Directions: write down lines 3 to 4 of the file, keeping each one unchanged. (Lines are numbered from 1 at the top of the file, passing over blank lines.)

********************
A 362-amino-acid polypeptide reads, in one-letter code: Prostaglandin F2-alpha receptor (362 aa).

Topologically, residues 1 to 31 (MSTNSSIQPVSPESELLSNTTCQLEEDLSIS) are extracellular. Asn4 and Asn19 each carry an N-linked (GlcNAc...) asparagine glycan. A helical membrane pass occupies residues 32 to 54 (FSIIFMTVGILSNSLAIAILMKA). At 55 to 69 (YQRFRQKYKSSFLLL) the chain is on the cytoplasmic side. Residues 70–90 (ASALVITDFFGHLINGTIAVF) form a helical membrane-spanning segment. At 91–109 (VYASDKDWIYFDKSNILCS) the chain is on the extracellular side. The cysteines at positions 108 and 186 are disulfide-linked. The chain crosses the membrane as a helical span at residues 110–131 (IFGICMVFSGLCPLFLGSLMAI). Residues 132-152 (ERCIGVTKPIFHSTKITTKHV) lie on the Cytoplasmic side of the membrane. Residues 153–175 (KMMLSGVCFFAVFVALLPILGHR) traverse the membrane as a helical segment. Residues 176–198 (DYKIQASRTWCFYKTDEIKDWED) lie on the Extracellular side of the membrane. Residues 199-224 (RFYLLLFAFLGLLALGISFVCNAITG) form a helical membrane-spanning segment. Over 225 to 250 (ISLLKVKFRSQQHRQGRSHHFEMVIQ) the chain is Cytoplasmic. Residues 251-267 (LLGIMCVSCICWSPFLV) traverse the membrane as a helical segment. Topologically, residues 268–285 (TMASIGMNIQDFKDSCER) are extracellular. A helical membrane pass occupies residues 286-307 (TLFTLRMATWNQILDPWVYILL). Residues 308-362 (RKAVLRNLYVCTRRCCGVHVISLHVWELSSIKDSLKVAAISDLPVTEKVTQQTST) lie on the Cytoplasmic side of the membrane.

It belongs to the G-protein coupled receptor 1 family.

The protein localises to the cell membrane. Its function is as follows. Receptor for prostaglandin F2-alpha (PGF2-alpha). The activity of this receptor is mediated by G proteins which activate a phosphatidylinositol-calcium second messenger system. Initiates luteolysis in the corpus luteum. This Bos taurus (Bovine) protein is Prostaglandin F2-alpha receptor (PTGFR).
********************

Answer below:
It belongs to the G-protein coupled receptor 1 family.

The protein localises to the cell membrane. Its function is as follows. Receptor for prostaglandin F2-alpha (PGF2-alpha). The activity of this receptor is mediated by G proteins which activate a phosphatidylinositol-calcium second messenger system. Initiates luteolysis in the corpus luteum. This Bos taurus (Bovine) protein is Prostaglandin F2-alpha receptor (PTGFR).